Buying Stocks on Margin
Introduction to Stocks
Buying on Margin lets investors borrow some of the money they need to buy stocks. A risky technique involving the purchase of securities with borrowed money, using the shares themselves as collateral. Usually done using a margin account at a brokerage, and subject to fairly strict SEC buying on margin.
In other words, Margin buying is a way of spending more money than one actually has on hand on an investment, and can be an excellent way to make a lot of money off of a relatively smaller amount of initial capital -- but it can also result in some pretty devastating losses.
Imagine we are purchasing a stock for $100, and we are buying it all with our own money. The price of the stock then doubles, leaving our stock worth $200. We have just made a 100% return on our initial investment, and a profit of $100.
Now imagine we only have $25, so we purchase $100 worth of stock using margin buying, with a $75 loan from our broker. The stock price doubles to $200, so our return is actually 700%, minus the $75 plus interest we owe to our broker.
On the other hand, imagine a similar margin buying scenario. We are buying $100 of stock, all with our own money. The price plummets to half its initial value, closing at only $50. We've now lost 50% of our initial investment -- a harsh blow, to be sure, but still leaving us with some capital to invest.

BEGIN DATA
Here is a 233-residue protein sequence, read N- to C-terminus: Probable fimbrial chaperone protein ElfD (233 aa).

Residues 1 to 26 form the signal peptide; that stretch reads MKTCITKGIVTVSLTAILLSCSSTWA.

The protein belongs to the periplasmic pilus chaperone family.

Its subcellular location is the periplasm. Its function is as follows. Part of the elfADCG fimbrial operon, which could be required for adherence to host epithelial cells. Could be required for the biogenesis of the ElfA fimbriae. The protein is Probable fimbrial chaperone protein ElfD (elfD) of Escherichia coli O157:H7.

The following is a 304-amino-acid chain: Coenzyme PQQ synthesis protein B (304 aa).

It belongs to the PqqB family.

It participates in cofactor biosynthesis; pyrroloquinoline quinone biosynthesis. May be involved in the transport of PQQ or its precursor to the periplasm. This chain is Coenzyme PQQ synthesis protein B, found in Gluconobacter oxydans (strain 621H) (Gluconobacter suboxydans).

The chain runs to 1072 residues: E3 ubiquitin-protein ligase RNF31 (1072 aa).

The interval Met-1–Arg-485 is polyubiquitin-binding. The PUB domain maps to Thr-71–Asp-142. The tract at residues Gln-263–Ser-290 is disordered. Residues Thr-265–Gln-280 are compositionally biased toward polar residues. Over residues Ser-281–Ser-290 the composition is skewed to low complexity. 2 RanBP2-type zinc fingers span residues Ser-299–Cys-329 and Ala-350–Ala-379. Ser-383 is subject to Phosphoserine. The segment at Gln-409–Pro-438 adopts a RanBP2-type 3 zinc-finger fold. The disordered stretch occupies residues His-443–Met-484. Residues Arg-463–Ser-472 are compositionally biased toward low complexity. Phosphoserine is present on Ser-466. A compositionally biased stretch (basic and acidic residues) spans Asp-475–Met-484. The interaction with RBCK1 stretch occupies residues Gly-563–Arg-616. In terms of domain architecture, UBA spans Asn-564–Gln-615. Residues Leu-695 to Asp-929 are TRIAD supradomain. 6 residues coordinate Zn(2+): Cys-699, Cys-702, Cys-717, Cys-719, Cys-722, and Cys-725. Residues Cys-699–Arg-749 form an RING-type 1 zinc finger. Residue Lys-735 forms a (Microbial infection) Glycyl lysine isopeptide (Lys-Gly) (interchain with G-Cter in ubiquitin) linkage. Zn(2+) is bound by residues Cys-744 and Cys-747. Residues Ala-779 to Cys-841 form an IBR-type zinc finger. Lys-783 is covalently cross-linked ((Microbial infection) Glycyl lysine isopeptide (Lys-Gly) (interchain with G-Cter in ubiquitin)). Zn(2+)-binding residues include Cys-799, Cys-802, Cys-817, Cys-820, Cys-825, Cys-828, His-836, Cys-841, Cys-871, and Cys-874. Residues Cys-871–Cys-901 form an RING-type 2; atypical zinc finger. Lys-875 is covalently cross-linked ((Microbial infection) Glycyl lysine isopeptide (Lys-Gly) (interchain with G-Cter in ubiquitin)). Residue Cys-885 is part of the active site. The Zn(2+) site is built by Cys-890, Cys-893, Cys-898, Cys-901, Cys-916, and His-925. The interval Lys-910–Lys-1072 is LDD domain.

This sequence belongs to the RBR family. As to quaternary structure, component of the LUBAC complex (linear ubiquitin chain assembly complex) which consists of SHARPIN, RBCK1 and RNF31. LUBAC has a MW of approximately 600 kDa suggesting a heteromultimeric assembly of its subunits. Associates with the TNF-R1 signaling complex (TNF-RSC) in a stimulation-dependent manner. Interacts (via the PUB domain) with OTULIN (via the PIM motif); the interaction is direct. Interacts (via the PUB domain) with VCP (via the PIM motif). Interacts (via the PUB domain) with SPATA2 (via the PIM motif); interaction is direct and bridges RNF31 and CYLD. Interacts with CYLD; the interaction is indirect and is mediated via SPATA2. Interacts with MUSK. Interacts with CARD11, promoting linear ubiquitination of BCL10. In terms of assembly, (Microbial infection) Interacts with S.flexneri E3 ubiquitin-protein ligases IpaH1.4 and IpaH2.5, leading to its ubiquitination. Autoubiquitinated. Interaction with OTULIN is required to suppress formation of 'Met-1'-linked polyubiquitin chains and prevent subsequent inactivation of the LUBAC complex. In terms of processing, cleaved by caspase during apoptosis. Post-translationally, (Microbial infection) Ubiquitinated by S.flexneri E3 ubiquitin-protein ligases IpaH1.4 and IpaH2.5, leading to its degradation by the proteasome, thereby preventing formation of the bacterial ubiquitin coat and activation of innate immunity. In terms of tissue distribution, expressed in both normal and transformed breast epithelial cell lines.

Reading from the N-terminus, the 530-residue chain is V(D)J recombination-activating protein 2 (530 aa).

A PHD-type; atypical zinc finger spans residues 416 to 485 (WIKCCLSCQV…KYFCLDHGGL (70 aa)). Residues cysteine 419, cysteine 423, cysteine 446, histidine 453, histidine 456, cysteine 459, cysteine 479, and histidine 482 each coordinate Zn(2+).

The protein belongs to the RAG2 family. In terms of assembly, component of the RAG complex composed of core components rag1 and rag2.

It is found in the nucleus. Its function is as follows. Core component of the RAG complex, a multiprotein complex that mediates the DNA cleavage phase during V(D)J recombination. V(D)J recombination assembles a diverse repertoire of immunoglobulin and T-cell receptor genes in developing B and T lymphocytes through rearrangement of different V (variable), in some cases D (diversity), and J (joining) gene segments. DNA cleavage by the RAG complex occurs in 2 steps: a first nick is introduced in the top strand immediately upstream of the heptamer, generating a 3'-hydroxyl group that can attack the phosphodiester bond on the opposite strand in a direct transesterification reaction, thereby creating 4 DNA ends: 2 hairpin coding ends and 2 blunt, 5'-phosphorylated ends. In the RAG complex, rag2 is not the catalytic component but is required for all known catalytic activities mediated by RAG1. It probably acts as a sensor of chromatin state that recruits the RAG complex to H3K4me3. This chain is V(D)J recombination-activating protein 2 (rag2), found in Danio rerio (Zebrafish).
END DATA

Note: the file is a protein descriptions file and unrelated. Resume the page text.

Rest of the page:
Imagine instead that we have only $25, so we purchase the $100 worth of stock using margin buying with a loan from our broker. As the stock price drops below our initial investment, our broker will put out a margin call, requiring us to pay in more to meet the minimum margin requirement. Otherwise they will sell off our securities to cover the loan and we will be left with nothing.
Margin buying has changed since the 1920s, when it had relatively loose regulations and minimum margin requirements were very low. This situation led to a lot of weak investment positions, which in turn helped usher in the Crash of 1929 and the Great Depression. Since then, brokers tend to require higher minimum margins in cases of margin buying, asking investors to put up more initial capital to help protect them against fluctuations in the market.
The Federal Reserve Board now has a number of rules handling margin buying, and organizations which self-regulate, such as the NASD and NYSE, have their own rules. These include such things as a mandatory minimum margin -- the New York Stock Exchange requires at least a US$2000 deposit with the brokerage and a cap on leverage, limiting you from borrowing more than 50% of the total investment value.
You can keep your loan as long as you want, provided you fulfill your obligations. First, when you sell the stock in a margin account, the proceeds go to your broker against the repayment of the loan until it is fully paid. Second, there is also a restriction called the maintenance margin, which is the minimum account balance you must maintain before your broker will force you to deposit more funds or sell stock to pay down your loan. When this happens, it's known as a margin call.
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